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United States v. Chatman

October 15, 2010

UNITED STATES OF AMERICA
v.
TERRANCE CHATMAN



The opinion of the court was delivered by: Juan R. Sánchez, J.

MEMORANDUM

Defendant Terrance Chatman asks this Court to suppress evidence seized during a warrantless search of his residence on December 14, 2007, arguing the search was not supported by reasonable suspicion evidence of criminal activity would be present at the residence and was not reasonably related to a suspected parole violation by Chatman. Because the search was supported by reasonable suspicion, Chatman's motion will be denied.

FINDINGS OF FACT*fn1

1. In December 2007, Chatman was on parole following a conviction and prison term for the offense of possession of a firearm by a person prohibited from doing so. He previously had been convicted in Pennsylvania state court of firearms offenses, escape, and possession with intent to deliver cocaine.

2. When he was released on parole on August 17, 2007, Chatman was initially released to a halfway house in Philadelphia. The Pennsylvania Board of Probation and Parole subsequently granted Chatman permission to move to his mother's residence at 401 West Fornance Street, Norristown, Pennsylvania 19401 (the approved residence), effective October 16, 2007, at which time he came under the supervision of parole agent Harry Gaab.

3. Gaab has been a parole agent with the Pennsylvania Board of Probation and Parole since December 1995 and has supervised between 800 and 1,000 parolees during his tenure. The vast majority of his caseload (about 75%) consists of individuals convicted of narcotics offenses. As a parole agent, he has received training on a variety of subjects, including the proper chain of custody for urinalysis samples and how to analyze the level of an illegal substance in such a sample.

4. When Chatman came under Gaab's supervision in October 2007, Gaab was aware of Chatman's prior criminal history, including his prior drug convictions.

5. When he was released on parole, Chatman signed a form entitled "Conditions Governing Parole/Reparole." Ex. G1. The form required Chatman to submit to urinalysis testing and to "abstain from the unlawful possession or sale of narcotics and dangerous drugs" as a condition of his parole. Id. It also prohibited him from having contact with persons who sell or use drugs outside a treatment setting; consuming or possessing alcohol; and having contact with certain individuals, including James Walters, who previously had been supervised by Agent Gaab's office for a drug offense and was known to the Norristown Police Department as drug dealer who sold cocaine.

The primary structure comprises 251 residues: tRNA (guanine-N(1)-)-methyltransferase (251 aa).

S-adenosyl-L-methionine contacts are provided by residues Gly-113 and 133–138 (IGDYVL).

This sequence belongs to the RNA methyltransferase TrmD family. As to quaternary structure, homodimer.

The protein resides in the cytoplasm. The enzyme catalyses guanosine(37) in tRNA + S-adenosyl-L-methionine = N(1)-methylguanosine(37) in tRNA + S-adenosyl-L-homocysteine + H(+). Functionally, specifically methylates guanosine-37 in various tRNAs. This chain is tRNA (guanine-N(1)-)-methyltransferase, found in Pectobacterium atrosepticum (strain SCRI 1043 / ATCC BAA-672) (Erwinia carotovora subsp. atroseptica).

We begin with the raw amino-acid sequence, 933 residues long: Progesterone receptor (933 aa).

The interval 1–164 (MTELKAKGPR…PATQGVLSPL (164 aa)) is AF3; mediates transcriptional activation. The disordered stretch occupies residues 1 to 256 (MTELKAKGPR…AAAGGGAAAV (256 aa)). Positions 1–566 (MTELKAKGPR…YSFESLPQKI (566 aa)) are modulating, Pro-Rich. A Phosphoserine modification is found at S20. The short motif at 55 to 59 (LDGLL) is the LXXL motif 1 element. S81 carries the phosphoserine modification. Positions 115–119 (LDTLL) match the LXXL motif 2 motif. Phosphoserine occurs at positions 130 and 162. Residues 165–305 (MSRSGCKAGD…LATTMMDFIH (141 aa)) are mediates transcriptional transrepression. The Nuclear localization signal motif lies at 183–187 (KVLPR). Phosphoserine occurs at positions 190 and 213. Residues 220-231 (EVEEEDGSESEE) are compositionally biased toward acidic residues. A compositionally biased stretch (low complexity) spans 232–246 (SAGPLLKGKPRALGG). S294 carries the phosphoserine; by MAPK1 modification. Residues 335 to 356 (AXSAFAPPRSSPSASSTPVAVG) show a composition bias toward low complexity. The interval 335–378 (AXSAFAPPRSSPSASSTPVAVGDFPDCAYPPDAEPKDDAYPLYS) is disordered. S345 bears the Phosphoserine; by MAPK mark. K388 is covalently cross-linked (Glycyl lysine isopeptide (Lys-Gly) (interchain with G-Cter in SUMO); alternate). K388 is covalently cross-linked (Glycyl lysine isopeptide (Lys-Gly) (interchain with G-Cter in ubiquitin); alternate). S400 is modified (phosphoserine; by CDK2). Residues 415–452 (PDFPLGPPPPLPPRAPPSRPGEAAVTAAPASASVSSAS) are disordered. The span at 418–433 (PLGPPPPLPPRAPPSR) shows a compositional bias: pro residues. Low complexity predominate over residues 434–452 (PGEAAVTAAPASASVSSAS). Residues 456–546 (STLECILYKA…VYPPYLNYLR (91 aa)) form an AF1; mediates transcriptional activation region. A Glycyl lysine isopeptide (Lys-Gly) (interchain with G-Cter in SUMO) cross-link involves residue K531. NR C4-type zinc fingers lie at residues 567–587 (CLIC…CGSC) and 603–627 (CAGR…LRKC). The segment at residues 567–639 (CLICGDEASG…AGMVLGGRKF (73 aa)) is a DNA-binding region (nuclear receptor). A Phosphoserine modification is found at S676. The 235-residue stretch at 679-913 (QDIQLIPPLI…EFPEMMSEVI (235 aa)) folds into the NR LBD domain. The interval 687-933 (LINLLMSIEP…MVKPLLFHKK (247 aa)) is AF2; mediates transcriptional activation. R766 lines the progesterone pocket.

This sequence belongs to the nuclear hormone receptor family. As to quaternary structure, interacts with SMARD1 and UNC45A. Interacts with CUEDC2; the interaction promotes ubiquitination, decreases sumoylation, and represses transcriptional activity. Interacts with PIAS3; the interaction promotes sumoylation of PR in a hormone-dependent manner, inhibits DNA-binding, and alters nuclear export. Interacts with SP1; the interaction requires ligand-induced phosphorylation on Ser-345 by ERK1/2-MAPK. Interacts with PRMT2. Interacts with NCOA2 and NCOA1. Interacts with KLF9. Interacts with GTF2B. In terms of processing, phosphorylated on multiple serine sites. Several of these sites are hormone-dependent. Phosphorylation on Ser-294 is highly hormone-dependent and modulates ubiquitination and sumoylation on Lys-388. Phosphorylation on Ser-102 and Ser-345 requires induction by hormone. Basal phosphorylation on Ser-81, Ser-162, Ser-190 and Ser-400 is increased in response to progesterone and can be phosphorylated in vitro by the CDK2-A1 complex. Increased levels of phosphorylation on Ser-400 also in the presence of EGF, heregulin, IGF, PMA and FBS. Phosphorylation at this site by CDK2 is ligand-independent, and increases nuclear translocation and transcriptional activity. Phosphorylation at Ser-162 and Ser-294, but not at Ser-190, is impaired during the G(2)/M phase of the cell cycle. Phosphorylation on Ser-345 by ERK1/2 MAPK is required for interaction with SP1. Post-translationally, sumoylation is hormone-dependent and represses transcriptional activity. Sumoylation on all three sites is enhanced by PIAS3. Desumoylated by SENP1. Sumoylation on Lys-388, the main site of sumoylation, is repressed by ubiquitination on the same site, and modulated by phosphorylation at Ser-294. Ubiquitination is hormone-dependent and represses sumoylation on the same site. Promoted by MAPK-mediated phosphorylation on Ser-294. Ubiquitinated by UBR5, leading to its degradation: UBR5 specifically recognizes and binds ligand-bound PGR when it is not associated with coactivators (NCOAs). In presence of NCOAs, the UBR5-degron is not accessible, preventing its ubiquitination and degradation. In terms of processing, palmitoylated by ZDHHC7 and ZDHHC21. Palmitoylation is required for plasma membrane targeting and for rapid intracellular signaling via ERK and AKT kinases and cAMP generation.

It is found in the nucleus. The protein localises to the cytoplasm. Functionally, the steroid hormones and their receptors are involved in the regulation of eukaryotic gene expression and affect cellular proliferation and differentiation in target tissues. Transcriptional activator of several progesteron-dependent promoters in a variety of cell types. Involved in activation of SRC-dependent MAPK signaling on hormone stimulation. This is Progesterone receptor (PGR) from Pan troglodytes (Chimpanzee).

6. Chatman was also required to obey a curfew, which required him to be at his approved residence between 8:00 p.m. and 6:00 a.m.

7. As a condition of his parole, Chatman was also required to comply with the provisions of the Pennsylvania Vehicle Code, which prohibits driving without a valid license. Ex. G1. Chatman was thus not permitted to drive while on parole because his Pennsylvania driver's license was suspended.

8. By signing the "Conditions Governing Parole" document on August 17, 2007, Chatman acknowledged the above restrictions, consented to the search of his "person, property and residence, without a warrant by agents of the Pennsylvania Board of Probation and Parole," and agreed "[a]ny items, in the possession of which constitutes a violation of parole/reparole shall be subject to seizure, and may be used as evidence in the parole revocation process." Ex. G1.

9. On November 1, 2007, Gaab shipped a urine sample from Chatman to Kroll Laboratory Specialists (Kroll) for analysis. On November 3, 2007, Gaab received Kroll's report reflecting that Chatman's sample tested positive for a low level of cocaine, 359 nanograms per milliliter (ng/ML). Ex. G3. This result concerned Gaab because in his experience, individuals who are abusing cocaine often test positive for relatively high levels of cocaine in their systems, while the urinalysis samples of individuals who handle or package cocaine often show only low levels of cocaine, between 150 and 400 ng/mL.

10. Chatman provided another urine sample a week later, on November 8, 2007. The Kroll report again reflected a low level of cocaine, 196 ng/mL. Ex. G4. This result again concerned Gaab, leading him to believe Chatman had handled or used cocaine a second time.

11. On November 19, 2007, Gaab conducted a curfew check of Chatman at his approved residence around 10:00 p.m. Chatman's mother answered the door, permitted Gaab to enter the home, and explained Chatman had gone to the pharmacy to pick up her medication. Chatman had not received permission to leave the approved residence past his curfew for this reason. Gaab entered the residence and went down to the basement where Chatman ...


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